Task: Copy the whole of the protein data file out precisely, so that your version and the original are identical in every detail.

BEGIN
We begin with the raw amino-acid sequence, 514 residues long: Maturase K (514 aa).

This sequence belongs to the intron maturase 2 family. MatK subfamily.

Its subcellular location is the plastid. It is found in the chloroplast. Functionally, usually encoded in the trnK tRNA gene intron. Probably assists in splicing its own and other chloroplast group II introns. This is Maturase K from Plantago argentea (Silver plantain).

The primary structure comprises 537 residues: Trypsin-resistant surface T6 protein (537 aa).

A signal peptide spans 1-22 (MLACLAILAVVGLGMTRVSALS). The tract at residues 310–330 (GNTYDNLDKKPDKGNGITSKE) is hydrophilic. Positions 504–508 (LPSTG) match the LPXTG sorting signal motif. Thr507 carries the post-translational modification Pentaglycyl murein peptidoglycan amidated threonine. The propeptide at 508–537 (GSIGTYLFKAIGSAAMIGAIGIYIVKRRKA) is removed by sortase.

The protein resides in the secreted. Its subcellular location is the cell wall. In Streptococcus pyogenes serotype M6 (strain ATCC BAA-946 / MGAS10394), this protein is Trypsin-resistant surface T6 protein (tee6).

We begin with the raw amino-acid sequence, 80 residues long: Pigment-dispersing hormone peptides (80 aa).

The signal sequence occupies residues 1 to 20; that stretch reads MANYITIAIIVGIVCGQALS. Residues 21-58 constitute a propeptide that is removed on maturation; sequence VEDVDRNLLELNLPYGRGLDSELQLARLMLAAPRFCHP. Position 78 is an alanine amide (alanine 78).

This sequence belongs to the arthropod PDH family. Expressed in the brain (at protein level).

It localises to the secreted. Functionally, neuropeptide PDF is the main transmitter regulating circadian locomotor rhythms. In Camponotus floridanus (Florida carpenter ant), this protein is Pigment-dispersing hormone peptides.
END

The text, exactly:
We begin with the raw amino-acid sequence, 514 residues long: Maturase K (514 aa).

This sequence belongs to the intron maturase 2 family. MatK subfamily.

Its subcellular location is the plastid. It is found in the chloroplast. Functionally, usually encoded in the trnK tRNA gene intron. Probably assists in splicing its own and other chloroplast group II introns. This is Maturase K from Plantago argentea (Silver plantain).

The primary structure comprises 537 residues: Trypsin-resistant surface T6 protein (537 aa).

A signal peptide spans 1-22 (MLACLAILAVVGLGMTRVSALS). The tract at residues 310–330 (GNTYDNLDKKPDKGNGITSKE) is hydrophilic. Positions 504–508 (LPSTG) match the LPXTG sorting signal motif. Thr507 carries the post-translational modification Pentaglycyl murein peptidoglycan amidated threonine. The propeptide at 508–537 (GSIGTYLFKAIGSAAMIGAIGIYIVKRRKA) is removed by sortase.

The protein resides in the secreted. Its subcellular location is the cell wall. In Streptococcus pyogenes serotype M6 (strain ATCC BAA-946 / MGAS10394), this protein is Trypsin-resistant surface T6 protein (tee6).

We begin with the raw amino-acid sequence, 80 residues long: Pigment-dispersing hormone peptides (80 aa).

The signal sequence occupies residues 1 to 20; that stretch reads MANYITIAIIVGIVCGQALS. Residues 21-58 constitute a propeptide that is removed on maturation; sequence VEDVDRNLLELNLPYGRGLDSELQLARLMLAAPRFCHP. Position 78 is an alanine amide (alanine 78).

This sequence belongs to the arthropod PDH family. Expressed in the brain (at protein level).

It localises to the secreted. Functionally, neuropeptide PDF is the main transmitter regulating circadian locomotor rhythms. In Camponotus floridanus (Florida carpenter ant), this protein is Pigment-dispersing hormone peptides.